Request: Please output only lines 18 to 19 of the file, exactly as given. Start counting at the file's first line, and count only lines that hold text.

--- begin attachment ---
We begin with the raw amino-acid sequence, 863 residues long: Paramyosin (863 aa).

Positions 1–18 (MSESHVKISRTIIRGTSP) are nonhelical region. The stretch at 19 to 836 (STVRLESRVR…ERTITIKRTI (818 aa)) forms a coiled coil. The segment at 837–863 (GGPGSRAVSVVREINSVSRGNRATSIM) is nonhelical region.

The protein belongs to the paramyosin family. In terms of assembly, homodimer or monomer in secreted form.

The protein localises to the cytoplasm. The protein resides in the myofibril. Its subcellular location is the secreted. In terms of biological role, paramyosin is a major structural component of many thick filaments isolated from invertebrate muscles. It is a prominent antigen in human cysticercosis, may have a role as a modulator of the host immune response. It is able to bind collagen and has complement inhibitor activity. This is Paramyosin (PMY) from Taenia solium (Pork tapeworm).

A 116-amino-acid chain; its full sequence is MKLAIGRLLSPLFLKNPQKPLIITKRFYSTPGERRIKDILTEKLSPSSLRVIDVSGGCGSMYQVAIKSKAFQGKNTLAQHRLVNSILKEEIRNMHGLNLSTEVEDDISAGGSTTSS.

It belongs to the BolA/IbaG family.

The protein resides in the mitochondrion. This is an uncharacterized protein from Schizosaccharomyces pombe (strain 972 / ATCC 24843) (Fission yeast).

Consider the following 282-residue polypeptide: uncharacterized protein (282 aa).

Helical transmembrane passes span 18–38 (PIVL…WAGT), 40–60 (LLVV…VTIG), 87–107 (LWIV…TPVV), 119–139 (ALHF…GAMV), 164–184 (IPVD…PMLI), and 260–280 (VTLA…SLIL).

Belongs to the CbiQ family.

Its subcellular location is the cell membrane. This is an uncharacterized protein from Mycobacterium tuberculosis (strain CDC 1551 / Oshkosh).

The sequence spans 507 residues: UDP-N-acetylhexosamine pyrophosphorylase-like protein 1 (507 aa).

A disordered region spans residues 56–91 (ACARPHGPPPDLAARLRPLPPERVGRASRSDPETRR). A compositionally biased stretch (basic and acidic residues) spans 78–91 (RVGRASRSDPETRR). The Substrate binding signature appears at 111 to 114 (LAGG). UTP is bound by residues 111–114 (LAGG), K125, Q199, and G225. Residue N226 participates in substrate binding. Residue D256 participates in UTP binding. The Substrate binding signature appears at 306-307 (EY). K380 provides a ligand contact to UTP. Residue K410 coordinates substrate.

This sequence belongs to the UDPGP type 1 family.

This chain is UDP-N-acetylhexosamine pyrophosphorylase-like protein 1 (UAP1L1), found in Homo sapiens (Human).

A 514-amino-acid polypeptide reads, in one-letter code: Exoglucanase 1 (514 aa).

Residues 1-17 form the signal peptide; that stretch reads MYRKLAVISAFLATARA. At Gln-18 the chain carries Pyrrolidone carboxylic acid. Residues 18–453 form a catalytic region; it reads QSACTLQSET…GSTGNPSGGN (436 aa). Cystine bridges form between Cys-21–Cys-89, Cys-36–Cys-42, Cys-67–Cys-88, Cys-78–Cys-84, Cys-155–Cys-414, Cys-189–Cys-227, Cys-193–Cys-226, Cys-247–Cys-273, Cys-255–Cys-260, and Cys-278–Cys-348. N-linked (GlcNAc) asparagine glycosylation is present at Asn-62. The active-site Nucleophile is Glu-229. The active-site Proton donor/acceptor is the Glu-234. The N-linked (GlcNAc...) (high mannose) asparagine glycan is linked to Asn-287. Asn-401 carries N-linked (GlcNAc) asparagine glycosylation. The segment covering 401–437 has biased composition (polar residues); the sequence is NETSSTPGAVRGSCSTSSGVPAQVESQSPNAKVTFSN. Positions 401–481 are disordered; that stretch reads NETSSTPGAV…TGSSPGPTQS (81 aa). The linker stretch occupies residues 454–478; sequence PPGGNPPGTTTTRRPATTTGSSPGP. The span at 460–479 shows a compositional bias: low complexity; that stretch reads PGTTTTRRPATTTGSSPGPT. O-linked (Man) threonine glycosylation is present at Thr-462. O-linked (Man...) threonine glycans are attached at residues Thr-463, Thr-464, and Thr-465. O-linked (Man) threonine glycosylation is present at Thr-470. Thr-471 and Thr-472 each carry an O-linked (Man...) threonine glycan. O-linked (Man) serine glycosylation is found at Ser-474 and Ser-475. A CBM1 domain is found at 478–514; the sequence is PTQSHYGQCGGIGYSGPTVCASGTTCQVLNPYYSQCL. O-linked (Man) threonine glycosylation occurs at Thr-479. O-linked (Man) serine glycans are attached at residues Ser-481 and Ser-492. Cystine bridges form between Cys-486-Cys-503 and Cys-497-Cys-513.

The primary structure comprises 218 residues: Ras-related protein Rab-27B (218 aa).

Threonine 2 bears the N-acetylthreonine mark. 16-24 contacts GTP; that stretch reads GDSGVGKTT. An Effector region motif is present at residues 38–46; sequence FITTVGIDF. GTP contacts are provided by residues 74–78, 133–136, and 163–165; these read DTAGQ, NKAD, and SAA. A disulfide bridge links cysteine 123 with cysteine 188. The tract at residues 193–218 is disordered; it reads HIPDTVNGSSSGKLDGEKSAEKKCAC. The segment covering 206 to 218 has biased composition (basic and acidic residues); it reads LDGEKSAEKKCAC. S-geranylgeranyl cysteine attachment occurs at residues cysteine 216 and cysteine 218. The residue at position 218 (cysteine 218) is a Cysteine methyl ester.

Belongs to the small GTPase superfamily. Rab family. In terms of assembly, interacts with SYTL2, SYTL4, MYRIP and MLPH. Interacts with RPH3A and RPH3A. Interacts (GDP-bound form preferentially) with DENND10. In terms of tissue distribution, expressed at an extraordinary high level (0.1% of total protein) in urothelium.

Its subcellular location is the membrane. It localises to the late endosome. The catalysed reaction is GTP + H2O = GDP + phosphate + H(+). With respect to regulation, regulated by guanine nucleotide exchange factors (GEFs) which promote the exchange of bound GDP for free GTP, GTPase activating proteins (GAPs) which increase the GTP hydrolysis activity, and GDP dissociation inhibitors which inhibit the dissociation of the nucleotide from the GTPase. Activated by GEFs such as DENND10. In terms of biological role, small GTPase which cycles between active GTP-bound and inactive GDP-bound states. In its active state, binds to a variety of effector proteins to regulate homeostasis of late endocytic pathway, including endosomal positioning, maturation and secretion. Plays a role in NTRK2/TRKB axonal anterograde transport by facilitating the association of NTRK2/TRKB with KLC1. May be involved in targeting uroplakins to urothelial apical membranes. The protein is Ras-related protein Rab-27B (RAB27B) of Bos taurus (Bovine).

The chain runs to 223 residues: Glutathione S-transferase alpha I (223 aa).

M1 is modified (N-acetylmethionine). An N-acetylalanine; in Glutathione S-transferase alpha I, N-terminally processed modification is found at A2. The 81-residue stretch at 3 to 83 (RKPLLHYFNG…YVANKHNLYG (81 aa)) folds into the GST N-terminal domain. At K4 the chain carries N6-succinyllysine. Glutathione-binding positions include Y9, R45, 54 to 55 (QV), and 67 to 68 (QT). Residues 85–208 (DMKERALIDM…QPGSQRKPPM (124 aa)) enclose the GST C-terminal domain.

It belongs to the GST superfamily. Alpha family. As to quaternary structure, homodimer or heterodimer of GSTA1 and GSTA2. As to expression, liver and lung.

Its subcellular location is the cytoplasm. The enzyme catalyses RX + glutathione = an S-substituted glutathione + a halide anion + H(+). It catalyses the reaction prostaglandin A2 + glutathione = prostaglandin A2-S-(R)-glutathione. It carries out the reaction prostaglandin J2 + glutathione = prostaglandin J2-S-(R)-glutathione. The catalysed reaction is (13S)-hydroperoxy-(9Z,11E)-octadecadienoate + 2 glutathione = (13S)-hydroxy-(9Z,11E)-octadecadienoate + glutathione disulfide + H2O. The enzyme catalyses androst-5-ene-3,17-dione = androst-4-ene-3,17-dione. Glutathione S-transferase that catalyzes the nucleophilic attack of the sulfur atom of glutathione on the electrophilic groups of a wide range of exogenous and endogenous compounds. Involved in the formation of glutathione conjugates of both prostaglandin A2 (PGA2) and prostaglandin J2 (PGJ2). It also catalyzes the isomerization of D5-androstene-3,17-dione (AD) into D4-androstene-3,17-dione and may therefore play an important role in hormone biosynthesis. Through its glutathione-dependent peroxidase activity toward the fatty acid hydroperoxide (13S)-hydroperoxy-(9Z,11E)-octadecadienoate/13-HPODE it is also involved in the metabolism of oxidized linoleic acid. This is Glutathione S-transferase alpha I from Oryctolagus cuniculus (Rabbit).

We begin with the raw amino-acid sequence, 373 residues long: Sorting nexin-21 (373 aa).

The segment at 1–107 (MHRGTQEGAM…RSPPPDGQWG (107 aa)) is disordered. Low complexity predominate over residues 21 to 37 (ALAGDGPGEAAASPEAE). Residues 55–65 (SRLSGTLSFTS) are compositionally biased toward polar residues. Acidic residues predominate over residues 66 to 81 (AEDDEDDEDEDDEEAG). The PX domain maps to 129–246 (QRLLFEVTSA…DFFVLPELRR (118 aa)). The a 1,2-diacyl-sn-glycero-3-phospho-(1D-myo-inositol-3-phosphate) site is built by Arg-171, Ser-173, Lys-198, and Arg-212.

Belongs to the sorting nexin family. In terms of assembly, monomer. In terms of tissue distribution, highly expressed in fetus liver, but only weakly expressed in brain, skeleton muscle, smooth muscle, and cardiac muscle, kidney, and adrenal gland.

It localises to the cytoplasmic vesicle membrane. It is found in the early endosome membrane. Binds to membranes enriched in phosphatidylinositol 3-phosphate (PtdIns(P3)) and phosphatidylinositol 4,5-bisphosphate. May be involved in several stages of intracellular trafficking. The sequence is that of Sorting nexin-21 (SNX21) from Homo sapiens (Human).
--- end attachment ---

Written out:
The primary structure comprises 218 residues: Ras-related protein Rab-27B (218 aa).

Threonine 2 bears the N-acetylthreonine mark. 16-24 contacts GTP; that stretch reads GDSGVGKTT. An Effector region motif is present at residues 38–46; sequence FITTVGIDF. GTP contacts are provided by residues 74–78, 133–136, and 163–165; these read DTAGQ, NKAD, and SAA. A disulfide bridge links cysteine 123 with cysteine 188. The tract at residues 193–218 is disordered; it reads HIPDTVNGSSSGKLDGEKSAEKKCAC. The segment covering 206 to 218 has biased composition (basic and acidic residues); it reads LDGEKSAEKKCAC. S-geranylgeranyl cysteine attachment occurs at residues cysteine 216 and cysteine 218. The residue at position 218 (cysteine 218) is a Cysteine methyl ester.